Last year (FY20), nominal GDP growth was around 7.5% but the domestic GST collection, leaving aside the import part as GDP growth can be compared only with tax growth from domestic consumption, was around 9%.
Even as the GST regime entered the fourth year on July 1, it is encountering the issue of low revenue growth and the resultant inability of the central government to fully compensate the states for their ‘revenue shortfall’ versus the constitutionally guaranteed annual growth of 14%. FE’s Sumit Jha spoke with finance secretary Ajay Bhushan Pandey on the reforms being undertaken to remedy the situation.
GST collection in June is close to Rs 91,000 crore, about 9% less than the year-ago month. What proportion of the revenue is from taxes paid for transactions during May?
We are performing that exercise to find out from the available data but my guesstimate is that 70-80% of June collection would have come from transactions in May.
Lower-than-estimated collections have made it difficult to fully compensate the states for their revenue shortfall. What is the solution to this issue?
Last year (FY20), nominal GDP growth was around 7.5% but the domestic GST collection, leaving aside the import part as GDP growth can be compared only with tax growth from domestic consumption, was around 9%. Hence, the notion that lack of GST revenue growth is the sole reason for the compensation issue is not correct.
The answer to the compensation issue is in the law itself, which says that the compensation would be paid out from the designated fund. We have discussed this in the last three GST Council meetings, including options of augmenting revenue and tighter compliance. The solution could be a combination of several options on the table as the discussion is still continuing.
What are the important reforms expected for the GST structure and systems over the coming six months or so?
We have to improve the taxpayers’ experience, howsoever small a unit may be or even when an issue may be affecting only one taxpayer. We have to ensure that each assessee gets as smooth an experience as anyone else among 1.24 crore registered taxpayers. On the policy questions, such as inverted duty structure, or rate rationalisation, several groups have been constituted under the GST Council. The discussions are going on. Some decisions have been taken and more will be taken as we go forward. This is a continuous exercise and hopefully, within the next 8-9 months, many such decisions will be taken.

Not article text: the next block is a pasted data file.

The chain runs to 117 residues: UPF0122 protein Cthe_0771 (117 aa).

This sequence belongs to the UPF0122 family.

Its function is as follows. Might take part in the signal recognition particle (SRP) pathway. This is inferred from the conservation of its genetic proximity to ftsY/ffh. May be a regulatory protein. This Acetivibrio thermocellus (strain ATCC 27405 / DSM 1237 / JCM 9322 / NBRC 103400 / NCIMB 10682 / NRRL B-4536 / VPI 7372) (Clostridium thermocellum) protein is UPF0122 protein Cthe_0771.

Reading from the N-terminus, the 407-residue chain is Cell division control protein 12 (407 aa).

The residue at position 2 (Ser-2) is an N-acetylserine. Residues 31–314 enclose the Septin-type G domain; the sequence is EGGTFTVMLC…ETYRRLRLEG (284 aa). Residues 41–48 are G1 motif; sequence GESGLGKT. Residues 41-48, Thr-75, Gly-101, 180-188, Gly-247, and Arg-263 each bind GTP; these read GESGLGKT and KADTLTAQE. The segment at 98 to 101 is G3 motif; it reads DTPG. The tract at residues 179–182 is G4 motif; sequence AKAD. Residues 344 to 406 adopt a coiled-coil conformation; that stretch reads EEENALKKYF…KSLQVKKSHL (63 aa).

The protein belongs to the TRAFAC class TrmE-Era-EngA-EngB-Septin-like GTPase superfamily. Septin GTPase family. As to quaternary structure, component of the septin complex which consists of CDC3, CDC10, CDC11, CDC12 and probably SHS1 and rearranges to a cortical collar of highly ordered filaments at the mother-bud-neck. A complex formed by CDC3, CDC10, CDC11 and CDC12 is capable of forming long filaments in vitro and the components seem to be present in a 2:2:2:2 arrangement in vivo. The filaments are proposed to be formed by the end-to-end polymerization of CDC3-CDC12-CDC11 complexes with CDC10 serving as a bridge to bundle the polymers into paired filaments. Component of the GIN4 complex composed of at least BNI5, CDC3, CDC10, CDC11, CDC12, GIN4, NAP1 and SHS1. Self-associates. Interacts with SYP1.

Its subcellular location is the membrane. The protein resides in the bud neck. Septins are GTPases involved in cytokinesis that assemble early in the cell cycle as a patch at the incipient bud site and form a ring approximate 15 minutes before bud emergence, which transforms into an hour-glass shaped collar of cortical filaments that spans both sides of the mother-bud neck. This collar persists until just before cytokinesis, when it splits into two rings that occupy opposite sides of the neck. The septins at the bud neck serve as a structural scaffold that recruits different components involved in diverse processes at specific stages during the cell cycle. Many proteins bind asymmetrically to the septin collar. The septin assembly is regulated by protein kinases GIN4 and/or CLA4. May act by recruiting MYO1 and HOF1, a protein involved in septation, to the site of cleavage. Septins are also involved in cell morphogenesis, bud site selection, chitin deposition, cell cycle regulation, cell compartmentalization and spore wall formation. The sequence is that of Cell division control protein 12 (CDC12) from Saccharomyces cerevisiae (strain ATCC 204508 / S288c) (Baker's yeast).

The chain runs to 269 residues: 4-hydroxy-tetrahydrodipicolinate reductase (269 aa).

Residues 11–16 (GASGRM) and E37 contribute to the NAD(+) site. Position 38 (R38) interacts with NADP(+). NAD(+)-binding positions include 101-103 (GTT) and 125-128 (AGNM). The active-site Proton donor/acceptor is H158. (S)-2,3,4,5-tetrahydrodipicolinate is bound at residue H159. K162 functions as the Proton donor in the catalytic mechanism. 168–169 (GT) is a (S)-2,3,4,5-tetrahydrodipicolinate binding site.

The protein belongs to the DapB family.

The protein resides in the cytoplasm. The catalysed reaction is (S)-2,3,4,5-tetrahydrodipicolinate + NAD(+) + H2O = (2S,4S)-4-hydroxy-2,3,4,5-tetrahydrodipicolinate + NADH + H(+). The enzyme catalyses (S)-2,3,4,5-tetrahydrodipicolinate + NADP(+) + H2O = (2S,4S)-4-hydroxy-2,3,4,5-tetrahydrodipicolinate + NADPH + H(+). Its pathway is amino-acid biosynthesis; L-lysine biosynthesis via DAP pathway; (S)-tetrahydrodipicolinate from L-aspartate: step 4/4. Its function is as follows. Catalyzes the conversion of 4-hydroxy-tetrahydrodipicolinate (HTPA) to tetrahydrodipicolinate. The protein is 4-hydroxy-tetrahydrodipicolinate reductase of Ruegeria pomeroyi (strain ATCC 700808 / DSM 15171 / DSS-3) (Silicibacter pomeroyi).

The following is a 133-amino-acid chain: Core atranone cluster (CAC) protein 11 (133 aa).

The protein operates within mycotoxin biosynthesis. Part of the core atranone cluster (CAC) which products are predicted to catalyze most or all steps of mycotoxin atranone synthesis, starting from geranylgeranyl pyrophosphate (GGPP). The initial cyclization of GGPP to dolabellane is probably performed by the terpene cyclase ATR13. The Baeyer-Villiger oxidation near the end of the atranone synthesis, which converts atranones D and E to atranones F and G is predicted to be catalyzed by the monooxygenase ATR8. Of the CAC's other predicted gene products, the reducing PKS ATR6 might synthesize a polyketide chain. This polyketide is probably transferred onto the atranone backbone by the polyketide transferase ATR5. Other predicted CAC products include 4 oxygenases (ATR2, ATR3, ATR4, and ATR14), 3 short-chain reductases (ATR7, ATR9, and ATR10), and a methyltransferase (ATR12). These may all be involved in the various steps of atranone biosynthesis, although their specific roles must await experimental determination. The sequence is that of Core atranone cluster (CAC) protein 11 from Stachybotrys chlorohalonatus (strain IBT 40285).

Is a decision due on further rate rationalisation?
This is something being discussed. What will be the exact nature of deliberations or the outcome thereof is up to the GST Council to decide. Of course, the council has always been sensitive to the needs of the industry and other taxpayers.
Over the last 3 years of GST, its IT platform has received a lot of flak. What is the solution to this and how the GSTN could be made to work for all taxpayers?
There is no parallel in the world for the IT platform where 1.24 crore people file their tax returns completely online without any manual interface. When you have such a large IT system, there are bound to be problems at some places, local to a particular tax sphere in certain situations. However, the problems for taxpayers should be brought down to zero. If you compare with the scenario three years back, and then compare to next year and to what we do now, (the glitches faced by taxpayers) is on a declining trend.
Nandan Nilekani (chairman of Infosys — the IT partners of GST Network) is involved in the personal capacity, for which we are thankful. We are working on completely eliminating problems, and over the next few months, we will continue to improve further.
Revenue leakage has been among the major concerns in GST. How has the trend been lately?
With the IT initiatives in tax department, now all three systems — income tax, customs and GST — are talking to each other. The idea is to avoid over-reach by tax officials and minimise discretionary decisions. In the last 7-8 months, we have generated red-flag reports in respect of few thousand entities using data analytics and identifying the places where tax evasion might be taking place.
Our success rate has been more than 70% and this would improve further. The data triangulation among income tax, customs and GST, along with data analytics is reassuring to the compliant taxpayers since they won’t be asked any questions if their returns are fine. They won’t even need to see face of the tax officer for years together.